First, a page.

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Firefighters to give up raise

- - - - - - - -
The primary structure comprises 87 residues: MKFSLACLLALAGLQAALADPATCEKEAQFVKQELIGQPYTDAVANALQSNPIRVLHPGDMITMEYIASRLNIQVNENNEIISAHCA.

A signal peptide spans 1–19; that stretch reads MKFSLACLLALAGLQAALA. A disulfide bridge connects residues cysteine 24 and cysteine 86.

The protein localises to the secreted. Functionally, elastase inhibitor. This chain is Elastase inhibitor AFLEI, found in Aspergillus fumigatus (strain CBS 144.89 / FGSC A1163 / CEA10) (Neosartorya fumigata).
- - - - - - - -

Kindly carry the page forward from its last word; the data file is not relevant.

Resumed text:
Council majority will vote to restore $500,000 to social services budgetAustin firefighters sent a very public message on Thursday about what measures they are willing to take to block Chief Gary Warren’s proposal to cut $1 million from the department’s budget by deploying two new types of fire trucks called “quints” and “squads.” (See In Fact Daily, August 8, 2003) Representatives of the Austin Association of Professional Firefighters (AAPFF) said the union would be willing to forgo a pay raise next year, as long as most of the money saved was diverted back into the department’s budget. “While we appreciate the support from Council, firefighters feel uncomfortable about accepting a pay increase while other city employees are being laid off,” said AAPFF President Scott Toupin. “Mayor Wynn and Council Member Slusher have suggested the public safety pay raise is an area where cost savings may be found. We applaud that. Firefighters will support the Austin City Council if the decision is made to eliminate the two percent pay increase in this year’s budget.” The two percent pay hike proposed by City Manager Toby Futrell for next year totals about $1.5 million dollars. Union leaders say that money would allow city management to scrap the plan to deploy “squads” in the politically-influential Hyde Park neighborhood. “From our perspective here in the neighborhood, this isn’t a win for Hyde Park,” said Hyde Park Neighborhood Association leader Bruce Nadig. “It’s a win for the entire city.” The firefighters association is suggesting that the remaining $500,000 be used to restore funding for health and human services. That suggestion has won enthusiastic support from non-profit groups. “The Mayor has said repeatedly, ‘Don’t tell me not to cut human services; tell me where to find the money’. Well the firefighters have come to the community’s rescue once again,” said Austin Area Human Services Association President Karen Langley. “We thank them for their compromise and for including and recognizing human services as an integral part of public safety.” The $500,000 would cover nearly half of the $1.1 million proposed to be cut from the city’s social service contracts next year. The plan appears to have the support of a majority of the City Council. Council Members Brewster McCracken, Raul Alvarez, and Jackie Goodman all attended the announcement at Fire Station #9 in Hyde Park. “Think about what Austin fire-fighters are doing today…they are turning down a pay raise,” said McCracken. “Austin’s fire-fighters are turning down money in their pockets. This is an amazing act of selflessness.” Union president Toupin also expressed the group’s thanks to Council Member Danny Thomas, who did not attend. Thomas has told In Fact Daily that he had concerns about the proposal to eliminate full-sized trucks and the four-person team of firefighters. He has also expressed his dissatisfaction with the proposal to cut social services. If four members of the Council attend any function, the function may become an inadvertent Council meeting, so only three could attend the press conference. “We believe there’s plenty of support on the Council,” he said. “We have a clear message from the Council members that are here today that they’re in favor of it. We have talked to other Council members and we know that they are behind it also.” With a clear majority of the Council backing the union’s plan, there may not be a great deal of debate. Austin Mayor Will Wynn and Council Member Daryl Slusher had previously gone on the record as being willing to consider keeping firefighters salaries flat as part of their overall budget-cutting efforts. However, they were likely counting on the $1.5 million as an additional savings to the chief’s proposal, not as a replacement for the money it would save. Slusher, who lines up with Council Member Betty Dunkerley and the Mayor as the more conservative wing of the Council when it comes to spending, agreed that restoring $500,000 to the health and human services budget would have four votes when the budget comes up for a vote on September 8. But Slusher was clearly not pleased with his colleagues’ suggestions. He said he would have put the savings “into the ending balance and rolled it over to next year. That way you save $4 million this year—so next year, our base budget is $4 million less,” he explained. The $4 million figure includes raises for both firefighters and police. “You’d save the $4 million next year, so that’s $8 million toward our gap next year.” Slusher admitted that the proposal from the firefighters and his colleagues appears to be “a reasonable compromise, just looking at it from afar. But, every time we identify some savings, if Council Members rush in to spend it, then we’ll never get out of this budget crisis. Futrell has already projected next year’s budget gap as $29 million, even with a two percent increase in sales tax revenue. The “quints” and “squads” plan was one of several factors that drove the union to take a “no confidence” vote on Chief Warren. Balloting has ended, but the votes are still being tabulated. Toupin said the union had not taken their offer of forgoing a raise to the chief before their public announcement. “We did bring other cuts to him,” said Toupin. “We brought administrative cuts; we brought budget cuts in our recruiting division. We talked about consolidation of services within the Fire Department itself and structure, but we never brought the two percent public safety premium to him.” The Greater Austin Chamber of Commerce also announced yesterday that its board of directors had unanimously endorsed a minimum of $38.2 million in permanent reductions in the city’s 2004 budget and “strongly recommended additional permanent cuts to avoid another tax increase in 2005.” The chamber also endorsed the City Manager’s proposal to streamline the city’s development review process. Council approves downtown study The City Council breezed through its morning agenda yesterday, pausing briefly to discuss a resolution directing Austin Energy to increase its focus on clean energy. The Council also discussed the particulars of a Memorandum of Understanding between the city and the Downtown Austin Alliance (DAA) for a downtown retail study. The DAA will provide up to $160,000 and the city $50,000 for the project. The alliance responded to the city’s request to assist with funding for a study that will, among other things, produce a survey of downtown infrastructure, an inventory of retail space available, and information on where retail is and is not appropriate. The city will then be able to offer a data base to prospective developers. Sue Edwards, director of the city’s Economic Growth and Redevelopment Services Office, said “The DAA can take that material and market downtown Austin.” Edwards said the city had set aside money to the study two years and Downtown Officer Michael Knox had worked diligently to develop a plan for the study. However, when it came time to let the contract, the city found it did not have enough money to carry through with the plan. Fortunately, she said, the leaders of the downtown booster group decided at about the same time that they needed the same sort of information. Charlie Betts, executive director of the DAA, said his organization’s board had voted unanimously to put up the $100,000 for the initial phase of the study and up to $60,000 to fund a more in-depth market analysis once the first phase is done. The DAA is supported by an additional assessment on all downtown property. “We think the results of this study will be tremendously valuable to the Second Street development, to the enhancement and development of Congress Avenue and upgrading and development of East 6th Street . . . We’re tremendously interested in this.” Edwards added, “One of the things that the study should do is provide information on whether all new buildings downtown should be required to have first-floor retail spaces.” The current regulation requires any developer who does not wish to comply with the rule to seek a variance from the Zoning and Platting Commission. The matter has been a bone of contention between certain downtown advocates and developers who see the amount of empty retail space already dotting downtown. “We don’t want to end up having a big, black hole,” on the ground floor of a garage, she told In Fact Daily. In other action, the Council approved a number of zoning cases, but postponed decisions on those that might have caused the most angst. Attorney Michael Whellan said his clients, the Champion sisters, are discussing traffic problems with their neighbors and need more time to talk. They asked for an indefinite postponement and the Council granted them six months on the advice of Alice Glasco, director of the Neighborhood Planning and Zoning Department. A vote on historic zoning for two cottages at 3403 and 3407 Hampton Road was postponed until September 25th at the request of Council Member Betty Dunkerley, who wants to give the owner of the houses more time to work with the neighborhood. The Historic Landmark Commission recommended the historic designation for the cottages, but city staff did not. Neighbors are concerned that the new owner of the property will demolish the cottages and replace them with homes or duplexes that are inappropriate for the area. They’re supporting the historic zoning over the owner’s objections. “So many of you expressed your frustration in not being able to deal with your neighborhood issues in any way other than through the use of historic zoning,” said Dunkerley. “I have a problem with that.” Council Member Brewster McCracken indicated he was just as concerned about the future of the lots as the history of the two buildings. The agent for the developer insists any new buildings on the sites would be in full compliance with SF-3 regulations, but there is no firm site plan. “It’s going to be really important to me to see what the plan is,” said McCracken, “because my concern level is through the roof without knowing what the intended use is that will replace these cottages. I think we’re going to need something concrete to get me there. If we don’t have something concrete, I’ll probably be inclined to support historic zoning.” Cash shortage may mean road is funded in stages Toll road's stakeholders may be unhappy, says Tesch The Central Texas Regional Mobility Authority’s (CTRMA) engineering consultant presented a general budget and scope of work on the proposed US 183A project Wednesday. The biggest challenge at this point for the authority’s oversight engineer, HNTB Corp., is to find a funding package for the project. Richard Ridings of HNTB presented an overview of the US 183A project, which the board approved by resolution. At this point, CTRMA has only a $12.7 million toll equity grant from the Texas Department of Transportation to jumpstart the US 183A project. It will be HNTB’s job, and the job of its subcontractors, to evaluate the project and find the remainder of the money. A large portion of the right-of-way has been purchased and a preliminary environmental study completed, but Ridings said the project may have to be bid out in phases, depending on toll revenue projections compiled by HNTB. The CTRMA board has moved toward US 183A with some urgency, proclaiming that every day and dollar counts. Chair Bob Tesch told Ridings that a phased project would not be desirable to many of the future toll road’s stakeholders. Ridings said the scope and the phasing of the toll road project is heavily dependent on its financing. CTRMA is going into the project with essentially no money set aside for construction. Ridings pointed out that toll revenue on a toll road seldom, if ever, generates enough initial income to cover the operation of the toll road. Those operational expenses cover everything from right-of-way acquisition to roadway maintenance. In the case of State Highway 130, the Texas Department of Transportation has committed $700 million to the project. Federal TIPIA funds will cover $800 million. The balance is being funded from revenue bonds on the proposed billion-dollar project. Getting the project as quickly as possible would certainly be the goal, Ridings said. Financing on bonds is on its way back up from an all-time low, he said. Tesch encouraged Ridings to make sure the board was aware of all funding options for the 11-mile project. According to an overview presented to the board, HNTB intends to maintain a core staff of three on CTRMA projects, clearly defining US 183A and non-US 183A expenses. The staff will dedicate separate office space to the CTRMA. Over the next 90 to 120 days, HNTB will complete a schematic update of the US 183A project, based on current TxDOT standards of 70 miles per hour for main lanes and 40 miles per hour for frontage roads. HNTB will also provide a toll plaza footprint for the toll plazas. HNTB will evaluate the level of service, but the traffic and revenue analysis will not be included in the initial scope of work between CTRMA and HNTB. HNTB will assess property right-of-way needs and begin work on specific plans for financing the project, Ridings said. The CTRMA will be provided with monthly updates. HNTB will also outline public education efforts, trying to encourage local drivers to use the toll road. Ridings said those public education efforts may dovetail with the state’s own push to promote the Trans-Texas Corridor. He added that toll tags used on the CTRMA project would be the same as those for State Highway 130. The backroom billing and collection operations would be shared between State Highway 130 and US 183A. Barrientos party generates cash, enthusiasm About 500 enthusiastic Democrats showed up for last night’s fundraiser for Austin Senator Gonzalo Barrientos. The guest of honor just phoned in his thanks. Barrientos, one of the Texas 11, called from Denver, not Albuquerque, where he and the other 10 Democratic Senators have been for the past month in order to avoid what they believe would be a miscarriage of democracy—a redistricting fight without the Senate’s two-thirds rule. Congressman Lloyd Doggett is one of those most likely to lose his seat under a Republican-drawn plan. Barrientos drew cheers throughout his phone call home. “I am one of the Texas 11. I am making a stand in Albuquerque because the rules are not being followed in the Texas Senate. In our great country, our government begins with checks and balances,” Barrientos said, explaining that Republicans had used the two-thirds rule to block redistricting efforts in 2001, before the tables were turned and Republicans gained the upper hand. “And yet . . . they do not want us to use that very same rule. It is unfair, un-American, un-Texan, and I don’t give a damn if they fine me $57,000, I will not give up.” He explained that he was in Denver because “the good people of Colorado want to raise a little money so we can pay our hotel bill.” Senator Elliott Shapleigh of El Paso, who was with Barrientos in Denver, added, “I hope you raise him a bunch of money tonight because we need it. We are still in Albuquerque because when they change the rules just to win the game, democracy loses.” The pair said they were in a labor union hall. Rep. Elliott Naishtat, who emceed the event, joked that the Senators were smarter than their 51 Democratic counterparts in the Texas House, who went to Ardmore, Oklahoma to disrupt the quorum in the House during the regular session. The other Democratic members of the Travis County delegation, Reps. Eddie Rodriguez and Dawnna Dukes, also added their voices to the praise for Barrientos and his colleagues in New Mexico. Since a majority of Austin’s local elected officials are Democrats, there was a good sprinkling of judges and other officials in the crowd. Longtime Democrats Willie Mae Kirk and Shudde Fath climbed onto the stage to praise Barrientos, as did Louis Malfaro, president of the AFL-CIO Central Labor Council. An East Austin precinct chair for many years, Kirk recalled she was the first in her community to host a party for Barrientos during his first campaign. “Gonzalo has proven everything to us…He has worked hard for all our causes…and I support him all the way,” she told the crowd. It is not clear what the next move will be for either Democrats or Republicans. ©2003 In Fact News, Inc. All rights reserved A day off . . . In Fact Daily will not publish on Monday. We hope you have a safe and happy Labor Day . . . Early Voting begins . . . Travis County reported last night that 1,135 voters, about .2 percent of those registered, cast ballots yesterday in the constitutional amendment election. The likeliest voters are those who feel strongly about Proposition 12, which would set a legislatively-determined $250,000 cap on non-economic damages in medical malpractice cases. Early Voting continues today and will resume after the Labor Day weekend . . . Greenspace purchase approved . . . The City Council approved a resolution directing the purchase of 330 acres in Southeast Austin for purchase of 330 acres of land along Walnut Creek to be added to the city’s park areas. That purchase will costs about $8 million. In addition, the city will be purchasing a conservation easement on 134 acres of Hays County property in the Barton Springs contributing zone. That easement is expected to cost $584,000. Voters approved purchase of the park and greenspace areas in a 1998 bond election and the Hays County land rights in 2000 . . . More for water utility to do . . . The city hopes to acquire a certificate of convenience and necessity for water and wastewater service from the TCEQ in the near future to serve property to the east of Austin’s extra-territorial jurisdiction. Yesterday the Council approved a settlement agreement with the Hornsby Bend Utility, which claims part of that property as its service area. Details of the agreement will remain confidential until after the documents are executed, according to Laurie Lentz, spokesperson for the utility. Assistant City Attorney Marty Terry explained that this settlement is the final one of 13 area utilities settling with the city East of the city’s ETJ . . . Council appointments . . . Carl Huntley was appointed and Janis Pinnelli reappointed by consensus to the Downtown Commission and Zoning and Platting Commission, respectively. Mayor Pro Tem Jackie Goodman reappointed Cynthia Medlin to the Planning Commission and Michael Kuhn to the Resource Management Commission. Council Member Darryl Slusher reappointed Randy Walden to the Electrical Board, David Sullivan to the Planning Commission, Mark Sanders to the Solid Waste Advisory Commission and Michael Warner to the Water and Wastewater Commission.